By Mark Michael

The Church of England’s Diocese of Liverpool announced that it will furlough a number of its curates for four weeks, beginning on April 27, to help manage revenue shortfalls resulting from the UK’s nationwide lockdown, which began on March 23. Clergy stipends are paid by the diocese in the Church of England, but are mostly funded by parish shares, large assessments paid by local congregations. The decision is part of a diocesan-wide plan that also includes furloughing staff at St. James House, the diocesan headquarters, which is expected to save a half-million pounds over the next three months.

Curates, mostly newly ordained priests who serve as assistant ministers in parishes, were slated for furloughs, the diocese said, because of “the technical, legal status of their ministry.” Furloughs will be entirely voluntary, and those who decide to participate in the plan will be eligible to participate in the UK’s Job Retention Scheme, which pays furloughed workers 80% of their salaries, up to £2,500 per month. Starting monthly salaries in the Diocese of Liverpool are £2,116 ($2,616), among the lowest of all Church of England dioceses.

‘The diocese of Liverpool has always sought to be realistic about how to manage this crisis,” the statement said. “Our aim is not simply to survive for a short period of time. We are clear about the financial challenges we face. We have to look at all ways in which we not only come through this crisis but have a platform to be able to continue to build the church and sustain a Christian presence.”

The diocese, which was formed in 1880, is relatively small for a Church of England diocese, with only 211 parishes. It lacks the large endowments possessed by some of the Church’s ancient dioceses. Liverpool diocesan officials expressed thanks to some parishes who had offered advances on their parish share payments, and noted that they are in talks with the Church of England’s central authorities about receiving direct assistance.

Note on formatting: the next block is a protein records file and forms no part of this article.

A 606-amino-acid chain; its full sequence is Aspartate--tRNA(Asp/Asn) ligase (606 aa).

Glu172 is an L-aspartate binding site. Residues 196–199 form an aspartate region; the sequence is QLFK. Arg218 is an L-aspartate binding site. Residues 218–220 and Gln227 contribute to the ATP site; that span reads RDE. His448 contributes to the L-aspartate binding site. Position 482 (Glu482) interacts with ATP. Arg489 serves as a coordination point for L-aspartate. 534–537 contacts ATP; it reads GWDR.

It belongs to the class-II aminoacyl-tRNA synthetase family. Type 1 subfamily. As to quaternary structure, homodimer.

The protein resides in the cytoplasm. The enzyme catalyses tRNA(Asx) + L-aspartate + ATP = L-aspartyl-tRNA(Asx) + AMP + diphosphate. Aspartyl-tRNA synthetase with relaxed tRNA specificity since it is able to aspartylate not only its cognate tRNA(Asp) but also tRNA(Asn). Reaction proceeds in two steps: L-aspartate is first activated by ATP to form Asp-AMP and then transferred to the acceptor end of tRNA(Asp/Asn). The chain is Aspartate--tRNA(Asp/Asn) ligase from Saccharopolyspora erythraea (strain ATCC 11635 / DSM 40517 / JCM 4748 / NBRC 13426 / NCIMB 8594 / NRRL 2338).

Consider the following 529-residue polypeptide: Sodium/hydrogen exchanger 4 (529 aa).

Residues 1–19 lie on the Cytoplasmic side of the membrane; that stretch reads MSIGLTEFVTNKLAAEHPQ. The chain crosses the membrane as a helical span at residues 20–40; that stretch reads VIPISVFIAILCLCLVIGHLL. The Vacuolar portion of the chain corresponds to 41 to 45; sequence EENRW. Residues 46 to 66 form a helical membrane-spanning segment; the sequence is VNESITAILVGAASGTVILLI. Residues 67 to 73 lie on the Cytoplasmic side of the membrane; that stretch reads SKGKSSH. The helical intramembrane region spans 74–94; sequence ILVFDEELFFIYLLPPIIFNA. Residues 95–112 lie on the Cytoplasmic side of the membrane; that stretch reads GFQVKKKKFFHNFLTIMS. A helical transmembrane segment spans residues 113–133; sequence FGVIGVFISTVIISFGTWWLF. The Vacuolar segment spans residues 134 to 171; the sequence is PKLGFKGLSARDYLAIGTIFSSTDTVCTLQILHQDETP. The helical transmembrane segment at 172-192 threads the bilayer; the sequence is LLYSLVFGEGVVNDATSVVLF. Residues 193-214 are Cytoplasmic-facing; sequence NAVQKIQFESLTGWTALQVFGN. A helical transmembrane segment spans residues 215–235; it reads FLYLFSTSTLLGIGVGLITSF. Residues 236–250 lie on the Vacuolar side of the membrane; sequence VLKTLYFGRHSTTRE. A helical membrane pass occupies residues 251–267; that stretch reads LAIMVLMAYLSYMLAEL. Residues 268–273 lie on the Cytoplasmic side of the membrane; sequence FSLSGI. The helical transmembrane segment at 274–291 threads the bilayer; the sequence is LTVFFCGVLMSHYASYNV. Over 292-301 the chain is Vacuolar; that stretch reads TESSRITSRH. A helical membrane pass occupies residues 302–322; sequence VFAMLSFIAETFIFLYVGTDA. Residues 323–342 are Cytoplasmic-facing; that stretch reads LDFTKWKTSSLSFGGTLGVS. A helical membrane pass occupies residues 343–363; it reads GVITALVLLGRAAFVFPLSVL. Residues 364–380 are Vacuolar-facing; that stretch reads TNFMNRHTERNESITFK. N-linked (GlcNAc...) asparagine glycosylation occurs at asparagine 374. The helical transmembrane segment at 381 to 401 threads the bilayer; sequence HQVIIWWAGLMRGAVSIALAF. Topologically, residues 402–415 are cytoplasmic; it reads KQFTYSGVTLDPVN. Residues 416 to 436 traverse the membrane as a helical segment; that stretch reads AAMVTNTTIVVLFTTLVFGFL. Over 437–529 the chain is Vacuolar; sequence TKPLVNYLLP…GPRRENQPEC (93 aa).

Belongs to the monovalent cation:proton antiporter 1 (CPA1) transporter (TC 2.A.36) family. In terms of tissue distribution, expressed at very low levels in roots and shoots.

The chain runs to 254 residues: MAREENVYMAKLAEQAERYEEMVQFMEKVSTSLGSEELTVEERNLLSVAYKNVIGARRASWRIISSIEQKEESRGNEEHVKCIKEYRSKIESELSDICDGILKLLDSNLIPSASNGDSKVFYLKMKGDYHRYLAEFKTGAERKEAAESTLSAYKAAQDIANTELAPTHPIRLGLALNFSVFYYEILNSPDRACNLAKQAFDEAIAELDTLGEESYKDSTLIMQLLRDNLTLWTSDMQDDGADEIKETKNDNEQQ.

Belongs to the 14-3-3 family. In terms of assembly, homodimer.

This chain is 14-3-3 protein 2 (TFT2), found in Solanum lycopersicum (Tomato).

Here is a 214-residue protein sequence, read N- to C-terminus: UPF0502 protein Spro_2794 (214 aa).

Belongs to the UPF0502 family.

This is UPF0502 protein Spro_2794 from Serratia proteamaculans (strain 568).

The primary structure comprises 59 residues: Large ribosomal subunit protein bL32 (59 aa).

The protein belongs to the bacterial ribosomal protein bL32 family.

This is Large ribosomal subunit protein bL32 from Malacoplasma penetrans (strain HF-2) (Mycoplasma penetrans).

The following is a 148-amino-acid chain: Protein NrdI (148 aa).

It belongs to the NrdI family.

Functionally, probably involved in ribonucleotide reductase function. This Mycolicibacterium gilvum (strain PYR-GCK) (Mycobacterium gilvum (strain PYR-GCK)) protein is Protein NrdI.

The Church Times reported that Archbishop of Canterbury Justin Welby had convened a working group in late March to address financial pressure across the church created by the current crisis. Officials expect that local parishes will suffer seriously from the lack of Sunday collections, though the growing use of standing bank orders for individual giving may mitigate this to some degree. The Church Commissioners manage a £8.3 billion investment pool, which has been seriously impacted by short-term declines in financial markets.  Welby said that the working group hoped to address appeals for assistance from dioceses and cathedrals in the near future.

Liverpool bishop Paul Bayes said, “This is new territory for us and for the national Church. I continue to thank God for the way in which colleagues in the diocese are exploring a range of different approaches to the present crisis, including this one. As with so many aspects of this situation we have been humbled by the gracious and generous way in which these efforts have been received and by the understanding shown.

“Despite the human and economic stress of these present days, Liverpool Diocese remains faithful to its call to bring the Gospel to present and future generations and to make a bigger difference in the world. That plays out in our lives in so many ways, and in this instance, it is about staying home, staying safe.”

Liverpool, a port on the Irish Sea and the heart of a metropolitan area of more than 2 million people, is about 200 miles northwest of London.